JAMA Neurol
PUBLISHED: 05-01-2014
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The effect of ?-amyloid (A?) accumulation on regional structural brain changes in early stages of Alzheimer disease (AD) is not well understood.
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TDP-43 pathology and neuronal loss in amyotrophic lateral sclerosis spinal cord.
Acta Neuropathol.
PUBLISHED: 04-22-2014
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We examined the phosphorylated 43-kDa TAR DNA-binding protein (pTDP-43) inclusions as well as neuronal loss in full-length spinal cords and five selected regions of the central nervous system from 36 patients with amyotrophic lateral sclerosis (ALS) and 10 age-matched normal controls. The most severe neuronal loss and pTDP-43 lesions were seen in lamina IX motor nuclei columns 4, 6, and 8 of lower cervical segments and in columns 9-11 of lumbosacral segments. Severity of pTDP-43 pathology and neuronal loss correlated closely with gray and white matter oligodendroglial involvement and was linked to onset of disease, with severe involvement of columns 4, 6, and 8 of upper extremity onset cases and severe involvement of columns of 9, 10, and 11 in cases with lower extremity onset. Severe TDP-43 lesions and neuronal loss were observed in stage 4 cases and sometimes included Onuf's nucleus. Notably, three cases displayed pTDP-43 aggregates in the midbrain oculomotor nucleus, which we had not seen previously even in cases with advanced (i.e., stage 4) pathology. pTDP-43 aggregates were observed in neurons of Clarke's column in 30.6 % of cases but rarely in the intermediolateral nucleus (IML). Gray matter oligodendroglial pTDP-43 inclusions were present in areas devoid of neuronal pTDP-43 aggregates and neuronal loss. Taken together, our findings indicate that (1) the dorsolateral motor nuclei columns of the cervical and lumbosacral anterior horn may be the earliest foci of pTDP-43 pathology in the spinal cord, (2) gray matter oligodendroglial involvement is an early event in the ALS disease process that possibly heralds subsequent involvement of neurons by pTDP-43 pathology, and (3) in some very advanced cases, there is oculomotor nucleus involvement, which may constitute an additional neuropathological stage (designated here as stage 5) of pTDP-43 pathology in ALS.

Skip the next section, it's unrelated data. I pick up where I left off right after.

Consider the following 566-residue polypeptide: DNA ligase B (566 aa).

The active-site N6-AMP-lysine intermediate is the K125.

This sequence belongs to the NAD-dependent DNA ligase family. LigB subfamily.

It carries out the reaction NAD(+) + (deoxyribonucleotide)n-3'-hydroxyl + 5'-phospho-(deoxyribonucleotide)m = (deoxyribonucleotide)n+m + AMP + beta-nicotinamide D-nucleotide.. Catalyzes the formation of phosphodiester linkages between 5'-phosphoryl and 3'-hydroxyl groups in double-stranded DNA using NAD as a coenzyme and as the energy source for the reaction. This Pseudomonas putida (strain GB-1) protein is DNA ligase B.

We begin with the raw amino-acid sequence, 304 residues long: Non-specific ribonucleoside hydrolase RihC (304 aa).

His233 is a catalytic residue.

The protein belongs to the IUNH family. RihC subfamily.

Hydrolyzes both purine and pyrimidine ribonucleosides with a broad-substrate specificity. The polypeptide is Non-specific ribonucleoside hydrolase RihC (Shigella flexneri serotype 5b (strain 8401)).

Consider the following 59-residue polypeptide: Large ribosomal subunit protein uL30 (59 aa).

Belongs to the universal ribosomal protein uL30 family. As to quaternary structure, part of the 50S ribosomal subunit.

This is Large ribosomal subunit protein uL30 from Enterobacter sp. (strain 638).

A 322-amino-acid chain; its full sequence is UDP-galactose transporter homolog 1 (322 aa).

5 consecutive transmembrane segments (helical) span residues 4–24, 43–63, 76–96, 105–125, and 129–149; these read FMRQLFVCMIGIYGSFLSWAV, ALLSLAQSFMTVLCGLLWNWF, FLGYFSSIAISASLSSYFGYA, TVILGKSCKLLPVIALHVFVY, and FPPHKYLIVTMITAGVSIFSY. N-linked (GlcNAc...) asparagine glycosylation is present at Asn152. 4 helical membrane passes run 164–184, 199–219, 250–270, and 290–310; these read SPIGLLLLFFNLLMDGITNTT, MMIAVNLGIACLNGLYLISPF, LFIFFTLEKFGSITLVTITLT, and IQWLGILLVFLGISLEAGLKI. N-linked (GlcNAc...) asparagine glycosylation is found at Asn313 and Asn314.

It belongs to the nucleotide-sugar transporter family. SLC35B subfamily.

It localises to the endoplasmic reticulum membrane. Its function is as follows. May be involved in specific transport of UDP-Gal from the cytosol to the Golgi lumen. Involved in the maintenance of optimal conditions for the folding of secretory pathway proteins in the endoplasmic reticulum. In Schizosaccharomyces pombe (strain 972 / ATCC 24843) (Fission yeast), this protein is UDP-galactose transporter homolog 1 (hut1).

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A novel GRN mutation (GRN c.708+6_+9delTGAG) in frontotemporal lobar degeneration with TDP-43-positive inclusions: clinicopathologic report of 6 cases.
J. Neuropathol. Exp. Neurol.
PUBLISHED: 04-09-2014
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Understanding of frontotemporal lobar degeneration, the underlying pathology most often linked to the clinical diagnosis of frontotemporal dementia, is rapidly increasing. Mutations in 7 known genes (MAPT, GRN, C9orf72, VCP, CHMP2B, and, rarely, TARDBP and FUS) are associated with frontotemporal dementia, and the pathologic classification of frontotemporal lobar degeneration has recently been modified to reflect these discoveries. Mutations in one of these genes (GRN), which encodes progranulin, have been implicated in up to a quarter of cases of frontotemporal lobar degeneration with TDP-43 (TAR DNA-binding protein 43)-positive inclusions; currently, there are more than 60 known pathogenic mutations of the gene. We present the clinical, pathologic, and genetic findings on 6 cases from 4 families, 5 of which were shown to have a novel GRN c.708+6_+9delTGAG mutation.